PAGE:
Fewer trailers

Trailers are an under-appreciated art form insofar that many times they’re seen as vehicles for showing footage, explaining films away, or showing their hand about what moviegoers can expect. Foreign, domestic, independent, big budget: What better way to hone your skills as a thoughtful moviegoer than by deconstructing these little pieces of advertising?

This week, we muckrake for funsies, go back to war, trip the light fantastic with an indie sci-fi gem, go North of the border for a good laugh, and try to figure out exactly why again student athletes aren’t paid.

Scandalous

When it comes to documentaries about tabloids, director Mark Landsman couldn’t have picked a better one.

Sex! Gossip! Scandal! For over 60 years, the National Enquirer has pumped out salacious, shocking stories, stretching the limits of journalism and blurring the lines between truth and fiction. SCANDALOUS is the sensational true story of the most infamous tabloid in US history, a wild, probing look at how one newspaper’s prescient grasp of its’ readers darkest curiosities led it to massive profits and influence. From its coverage of Elvis’s death, to Monica Lewinsky and the O.J. Simpson murder trial, the National Enquirer rattled the foundations of American culture and politics, sometimes allegedly using payoffs and blackmail to get its scoops. With rare archival footage and revelations as wild as National Enquirer headlines themselves, SCANDALOUS examines our obsession with the rich, famous and powerful, and the tabloid that has fed those obsessions for generations of Americans.

Growing up, the National Enquirer was on my TV with their own brand of commercials. They were like 30-second spots to pitch that week’s headlines for the magazine you could pick up at the grocery store. It was like TMZ if it was boiled down to a 30-second tease.  The insatiability some people have for gossip about celebrities is remarkable. It’s been happening for decades, of course, but National Enquirer simply perfected the art of gathering it up for mass consumption. This is the kind of documentary you watch and most likely feel guilty afterword for having watched it but I’ll be darned if I’m not renting this the first chance I get. 

Blood Machines

Look, I don’t purport to know what director Seth Ickerman was thinking with this, but I’m glad he did.

Two space hunters are tracking down a machine trying to free itself. After taking it down, they witness a mystical phenomenon: the ghost of a young woman pulls itself out of the machine, as if the spaceship had a soul. Trying to understand the nature of this entity, they start chasing the woman through space…

This is just bananas and, thankfully, this little puppy hums with ingenuity. Rough around the visual edges, audacious effects, a slammin’ soundtrack, and a sumptuous visual palette is all I need to know this deserves a look. It’s getting tougher to find indies like this nowadays, so I’m glad this exists.

The Cave

You wouldn’t think there was anything more that director Feras Fayyad could have said in his last effort, Last Men in Aleppo, to raise awareness about what is happening in Syria, but that makes this is an wildly unwelcome sequel for obvious reasons.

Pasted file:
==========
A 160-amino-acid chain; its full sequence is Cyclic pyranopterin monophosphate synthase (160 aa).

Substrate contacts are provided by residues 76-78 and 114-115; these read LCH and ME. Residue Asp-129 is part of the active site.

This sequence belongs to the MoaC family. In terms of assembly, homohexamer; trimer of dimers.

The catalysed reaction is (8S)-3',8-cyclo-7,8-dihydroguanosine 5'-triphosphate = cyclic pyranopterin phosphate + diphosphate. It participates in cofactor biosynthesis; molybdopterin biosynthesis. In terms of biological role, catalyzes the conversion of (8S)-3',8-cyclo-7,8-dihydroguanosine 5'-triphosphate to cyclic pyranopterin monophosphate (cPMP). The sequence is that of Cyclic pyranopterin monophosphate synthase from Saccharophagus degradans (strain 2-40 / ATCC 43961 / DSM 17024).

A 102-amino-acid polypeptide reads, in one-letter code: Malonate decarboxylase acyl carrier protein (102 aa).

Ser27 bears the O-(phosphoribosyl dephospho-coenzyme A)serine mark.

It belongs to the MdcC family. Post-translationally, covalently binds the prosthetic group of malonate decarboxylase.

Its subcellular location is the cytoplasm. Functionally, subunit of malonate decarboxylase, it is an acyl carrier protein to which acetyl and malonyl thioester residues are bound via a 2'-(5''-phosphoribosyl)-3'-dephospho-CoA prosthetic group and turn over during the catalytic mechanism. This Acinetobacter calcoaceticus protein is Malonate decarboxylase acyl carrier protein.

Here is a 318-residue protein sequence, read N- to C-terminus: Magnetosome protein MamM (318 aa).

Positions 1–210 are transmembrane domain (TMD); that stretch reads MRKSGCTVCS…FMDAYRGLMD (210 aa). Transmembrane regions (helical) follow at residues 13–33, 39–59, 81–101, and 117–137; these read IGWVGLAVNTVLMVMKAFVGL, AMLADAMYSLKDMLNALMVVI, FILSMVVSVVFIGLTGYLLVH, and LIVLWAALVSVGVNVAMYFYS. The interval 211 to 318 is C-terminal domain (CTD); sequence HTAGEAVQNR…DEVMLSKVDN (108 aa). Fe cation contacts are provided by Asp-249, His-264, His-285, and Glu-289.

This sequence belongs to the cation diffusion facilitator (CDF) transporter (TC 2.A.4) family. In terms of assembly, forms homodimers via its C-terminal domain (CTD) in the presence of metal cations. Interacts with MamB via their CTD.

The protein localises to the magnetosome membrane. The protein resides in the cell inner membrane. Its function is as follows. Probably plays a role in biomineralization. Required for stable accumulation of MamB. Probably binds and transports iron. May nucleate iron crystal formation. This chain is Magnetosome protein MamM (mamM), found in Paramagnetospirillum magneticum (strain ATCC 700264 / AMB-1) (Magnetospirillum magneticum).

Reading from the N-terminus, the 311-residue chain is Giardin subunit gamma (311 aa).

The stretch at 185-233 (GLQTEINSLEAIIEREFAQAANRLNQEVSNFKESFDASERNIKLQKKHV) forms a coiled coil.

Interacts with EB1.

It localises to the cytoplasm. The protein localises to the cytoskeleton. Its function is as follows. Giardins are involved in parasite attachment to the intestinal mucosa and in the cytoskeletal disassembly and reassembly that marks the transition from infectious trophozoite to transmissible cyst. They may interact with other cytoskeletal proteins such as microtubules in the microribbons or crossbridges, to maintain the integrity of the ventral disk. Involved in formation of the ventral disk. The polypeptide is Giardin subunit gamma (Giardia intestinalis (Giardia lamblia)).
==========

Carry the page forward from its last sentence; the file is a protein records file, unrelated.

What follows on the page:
Winner of the People’s Choice Award at Toronto Film Festival, Feras Fayyad’s companion piece to his Oscar-nominated ‘Last Men in Aleppo‘ follows a woman doctor in an underground hospital as she treats victims of the Syrian conflict.

The Syrian conflict, arguably, is a difficult topic to discuss in relation to the hellfire spewing forth from every crack and crevasse of American politics. That said, this is necessary. The trailer is stark in its presentation of how people navigate a war when even something like a hospital is a big ask for those in need. We don’t need the subtitles to know what is happening and who really are the casualties of this war. To see babies who don’t know better, people who try to comfort those in pain, and a doctor struggling to keep it all together is hard but, again, necessary. Heartbreakingly effective.

Letterkenny: Season 7

I’ve had it up to here with all the television I should watch, but I just can’t keep up. I haven’t watched a single BoJack Horseman, I have consumed nothing related to Breaking Bad or its related spinoff, and I just am not down yet to invest my life catching up with The Sopranos. That all being said, I just got Hulu and watched one episode of the Canadian comedy series Letterkenny and it has inexorably changed my life. Forget about the trailer Hulu cut; this is the real deal, the way you make a trailer, the way you rope some hapless dope like me in with your wicked wiles. I’m down with whatever the new season of this show is bringing.

24/7 College Football

When it comes to the issue of student athletes and whether or not they should be compensated, and they should, no other reality show would tickle me more than this. To look behind the curtain of those in their late teens/early adulthood navigating being a superstar on the field while tiptoeing around the fantasy this could be your lottery ticket to a better life? There just isn’t anything better, plus it’s coming from the network that perfected the genre with Hard Knocks. The only downside here is that it’s an extremely limited series, but it’s still gripping television.

Nota bene: If you have any suggestions of trailers for possible inclusion in this column, even have a trailer of your own to pitch, please let me know by sending me a note at Christopher_Stipp@yahoo.com or look me up via Twitter at @Stipp

In case you missed them, here are the other trailers we covered at /Film this week:

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